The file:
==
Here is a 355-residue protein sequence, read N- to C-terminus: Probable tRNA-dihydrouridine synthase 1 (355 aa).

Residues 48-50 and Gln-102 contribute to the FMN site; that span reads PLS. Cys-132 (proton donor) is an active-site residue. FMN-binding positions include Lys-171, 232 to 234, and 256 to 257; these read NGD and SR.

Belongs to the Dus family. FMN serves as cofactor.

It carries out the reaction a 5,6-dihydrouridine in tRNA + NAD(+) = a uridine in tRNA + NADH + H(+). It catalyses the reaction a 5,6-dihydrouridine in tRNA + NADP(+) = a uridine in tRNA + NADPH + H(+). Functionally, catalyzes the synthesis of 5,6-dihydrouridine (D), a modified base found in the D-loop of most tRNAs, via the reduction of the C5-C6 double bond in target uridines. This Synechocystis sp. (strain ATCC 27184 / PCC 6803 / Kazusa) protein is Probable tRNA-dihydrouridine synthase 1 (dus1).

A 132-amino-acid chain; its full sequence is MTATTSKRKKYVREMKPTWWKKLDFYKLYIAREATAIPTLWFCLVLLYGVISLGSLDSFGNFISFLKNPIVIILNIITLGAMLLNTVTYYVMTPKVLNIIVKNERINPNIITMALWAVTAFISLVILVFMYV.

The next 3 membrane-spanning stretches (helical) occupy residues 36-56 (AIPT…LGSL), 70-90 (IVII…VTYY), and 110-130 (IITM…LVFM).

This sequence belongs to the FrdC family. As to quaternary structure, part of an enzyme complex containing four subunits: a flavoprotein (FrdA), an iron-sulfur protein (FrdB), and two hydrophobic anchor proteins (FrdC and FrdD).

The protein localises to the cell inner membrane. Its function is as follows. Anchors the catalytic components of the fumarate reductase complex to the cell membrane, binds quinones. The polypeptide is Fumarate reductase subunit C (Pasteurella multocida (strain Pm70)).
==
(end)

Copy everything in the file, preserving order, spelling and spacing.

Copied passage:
Here is a 355-residue protein sequence, read N- to C-terminus: Probable tRNA-dihydrouridine synthase 1 (355 aa).

Residues 48-50 and Gln-102 contribute to the FMN site; that span reads PLS. Cys-132 (proton donor) is an active-site residue. FMN-binding positions include Lys-171, 232 to 234, and 256 to 257; these read NGD and SR.

Belongs to the Dus family. FMN serves as cofactor.

It carries out the reaction a 5,6-dihydrouridine in tRNA + NAD(+) = a uridine in tRNA + NADH + H(+). It catalyses the reaction a 5,6-dihydrouridine in tRNA + NADP(+) = a uridine in tRNA + NADPH + H(+). Functionally, catalyzes the synthesis of 5,6-dihydrouridine (D), a modified base found in the D-loop of most tRNAs, via the reduction of the C5-C6 double bond in target uridines. This Synechocystis sp. (strain ATCC 27184 / PCC 6803 / Kazusa) protein is Probable tRNA-dihydrouridine synthase 1 (dus1).

A 132-amino-acid chain; its full sequence is MTATTSKRKKYVREMKPTWWKKLDFYKLYIAREATAIPTLWFCLVLLYGVISLGSLDSFGNFISFLKNPIVIILNIITLGAMLLNTVTYYVMTPKVLNIIVKNERINPNIITMALWAVTAFISLVILVFMYV.

The next 3 membrane-spanning stretches (helical) occupy residues 36-56 (AIPT…LGSL), 70-90 (IVII…VTYY), and 110-130 (IITM…LVFM).

This sequence belongs to the FrdC family. As to quaternary structure, part of an enzyme complex containing four subunits: a flavoprotein (FrdA), an iron-sulfur protein (FrdB), and two hydrophobic anchor proteins (FrdC and FrdD).

The protein localises to the cell inner membrane. Its function is as follows. Anchors the catalytic components of the fumarate reductase complex to the cell membrane, binds quinones. The polypeptide is Fumarate reductase subunit C (Pasteurella multocida (strain Pm70)).